220px-mazo_de_la_rocheWith Ron Dart

A pre-festival program for the 10th Annual Writers & Readers Festival

More famous than Lucy Maude Montgomery in her time, most famous for her ‘Jalna’ series, or the Whiteoak Chronicles. The series tells the story of one hundred years of the Whiteoak family covering from 1854 to 1954. Learn more about this highly-private, epic Canadian novelist.

Early Life

Mazo de la Roche was the only child of William Roche, a salesman, and Alberta (Lundy) Roche, who was a great-great-niece of David Willson, founder of the Children of Peace, through the latter’s elder half-brother Hugh L. Willson. The family moved frequently during her childhood because of her mother’s ill health and her father’s many jobs, and she was a lonely child who became an avid reader and developed her own fictional world, “The Play,” in which she created imaginary scenes and characters. She wrote her first short story at age 9.

One of the family’s moves meant some years on a farm owned by a wealthy man who farmed as a hobby. There de la Roche began to develop her fictional world of rural aristocracy that would become Jalna.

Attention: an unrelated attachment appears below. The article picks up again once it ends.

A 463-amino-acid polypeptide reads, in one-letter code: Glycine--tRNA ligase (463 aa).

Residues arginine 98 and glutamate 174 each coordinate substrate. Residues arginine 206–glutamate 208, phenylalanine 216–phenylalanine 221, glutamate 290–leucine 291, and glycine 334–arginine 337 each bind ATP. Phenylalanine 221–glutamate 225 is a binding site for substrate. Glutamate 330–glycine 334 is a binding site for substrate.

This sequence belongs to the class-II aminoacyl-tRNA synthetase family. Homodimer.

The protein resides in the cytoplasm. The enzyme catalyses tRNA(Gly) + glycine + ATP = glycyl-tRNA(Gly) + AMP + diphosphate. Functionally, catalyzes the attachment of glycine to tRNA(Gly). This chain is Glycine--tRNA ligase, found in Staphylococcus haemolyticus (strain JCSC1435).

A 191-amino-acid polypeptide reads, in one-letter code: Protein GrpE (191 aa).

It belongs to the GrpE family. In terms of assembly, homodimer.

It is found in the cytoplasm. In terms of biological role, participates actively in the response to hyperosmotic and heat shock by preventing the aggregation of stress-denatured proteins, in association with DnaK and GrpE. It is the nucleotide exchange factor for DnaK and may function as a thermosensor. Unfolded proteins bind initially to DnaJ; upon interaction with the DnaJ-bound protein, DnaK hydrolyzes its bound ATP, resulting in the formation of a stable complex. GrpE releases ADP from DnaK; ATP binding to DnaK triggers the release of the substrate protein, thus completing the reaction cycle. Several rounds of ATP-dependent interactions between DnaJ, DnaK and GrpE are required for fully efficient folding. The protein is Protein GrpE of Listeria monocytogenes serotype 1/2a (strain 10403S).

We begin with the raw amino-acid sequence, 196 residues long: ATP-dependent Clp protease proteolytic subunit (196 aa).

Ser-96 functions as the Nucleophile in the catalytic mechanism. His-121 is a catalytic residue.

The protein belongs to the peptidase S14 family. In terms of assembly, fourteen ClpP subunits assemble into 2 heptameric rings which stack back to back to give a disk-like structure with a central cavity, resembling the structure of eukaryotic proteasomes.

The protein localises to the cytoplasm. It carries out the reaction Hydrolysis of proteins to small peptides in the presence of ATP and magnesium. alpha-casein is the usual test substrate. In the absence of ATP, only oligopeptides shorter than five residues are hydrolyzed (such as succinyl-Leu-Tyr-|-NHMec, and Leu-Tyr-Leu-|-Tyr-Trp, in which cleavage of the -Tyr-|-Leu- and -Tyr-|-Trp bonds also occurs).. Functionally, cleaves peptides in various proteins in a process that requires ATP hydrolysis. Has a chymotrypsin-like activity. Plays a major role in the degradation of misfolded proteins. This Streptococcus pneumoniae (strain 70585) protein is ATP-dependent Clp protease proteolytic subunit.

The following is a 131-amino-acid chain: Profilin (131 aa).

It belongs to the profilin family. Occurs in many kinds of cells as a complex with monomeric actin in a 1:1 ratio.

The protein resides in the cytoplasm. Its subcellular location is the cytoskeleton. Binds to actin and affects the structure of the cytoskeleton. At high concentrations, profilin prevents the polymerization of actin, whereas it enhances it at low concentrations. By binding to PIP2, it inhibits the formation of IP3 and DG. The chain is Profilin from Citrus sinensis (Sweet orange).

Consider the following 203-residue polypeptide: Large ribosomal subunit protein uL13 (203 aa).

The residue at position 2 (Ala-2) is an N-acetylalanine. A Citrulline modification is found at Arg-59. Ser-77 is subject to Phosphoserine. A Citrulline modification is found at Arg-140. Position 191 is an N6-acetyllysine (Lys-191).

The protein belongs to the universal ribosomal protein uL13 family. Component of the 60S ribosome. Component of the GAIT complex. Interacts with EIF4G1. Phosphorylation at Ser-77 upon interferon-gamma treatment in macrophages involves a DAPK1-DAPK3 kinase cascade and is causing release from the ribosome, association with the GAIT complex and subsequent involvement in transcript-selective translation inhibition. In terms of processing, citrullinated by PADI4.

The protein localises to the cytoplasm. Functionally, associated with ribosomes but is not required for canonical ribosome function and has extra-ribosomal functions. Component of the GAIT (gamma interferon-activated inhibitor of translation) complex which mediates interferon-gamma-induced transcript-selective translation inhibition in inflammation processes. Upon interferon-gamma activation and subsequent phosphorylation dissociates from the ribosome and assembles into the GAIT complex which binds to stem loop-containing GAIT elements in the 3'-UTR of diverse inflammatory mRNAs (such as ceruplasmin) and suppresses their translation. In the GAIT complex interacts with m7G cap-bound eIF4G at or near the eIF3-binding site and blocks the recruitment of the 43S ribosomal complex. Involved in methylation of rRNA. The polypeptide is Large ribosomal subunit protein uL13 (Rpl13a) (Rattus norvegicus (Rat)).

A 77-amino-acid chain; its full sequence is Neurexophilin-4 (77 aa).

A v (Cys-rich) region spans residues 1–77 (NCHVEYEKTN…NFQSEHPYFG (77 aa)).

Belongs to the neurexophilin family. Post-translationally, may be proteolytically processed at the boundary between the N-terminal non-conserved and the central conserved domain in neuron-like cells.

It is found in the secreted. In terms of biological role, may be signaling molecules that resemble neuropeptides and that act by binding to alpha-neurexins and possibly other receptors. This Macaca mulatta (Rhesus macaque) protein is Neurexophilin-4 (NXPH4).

When she was seven, her parents adopted her orphaned younger cousin Caroline Clement, who joined in her fantasy world game and would become her lifelong companion. The two lived a fairly reclusive life; their relationship was not discussed widely in the press. In 1931 they adopted the two orphaned children of friends of theirs.

Before she became famous, she lived for five years in Sovereign House in Bronte which has been designated a historical building by the Bronte Historical Society. Mazo’s “Whiteoaks Chronicles” figures into the term “Whiteoaks” which usually refers to the Oakville-Bronte area.

Date: February 22, 2017

Day: Wednesday

Time: 10:00 a.m. to 12:00 noon

Fee: Member $7 Non-Member $10

Location: 32444 7th Ave. Mission V2V 2B5

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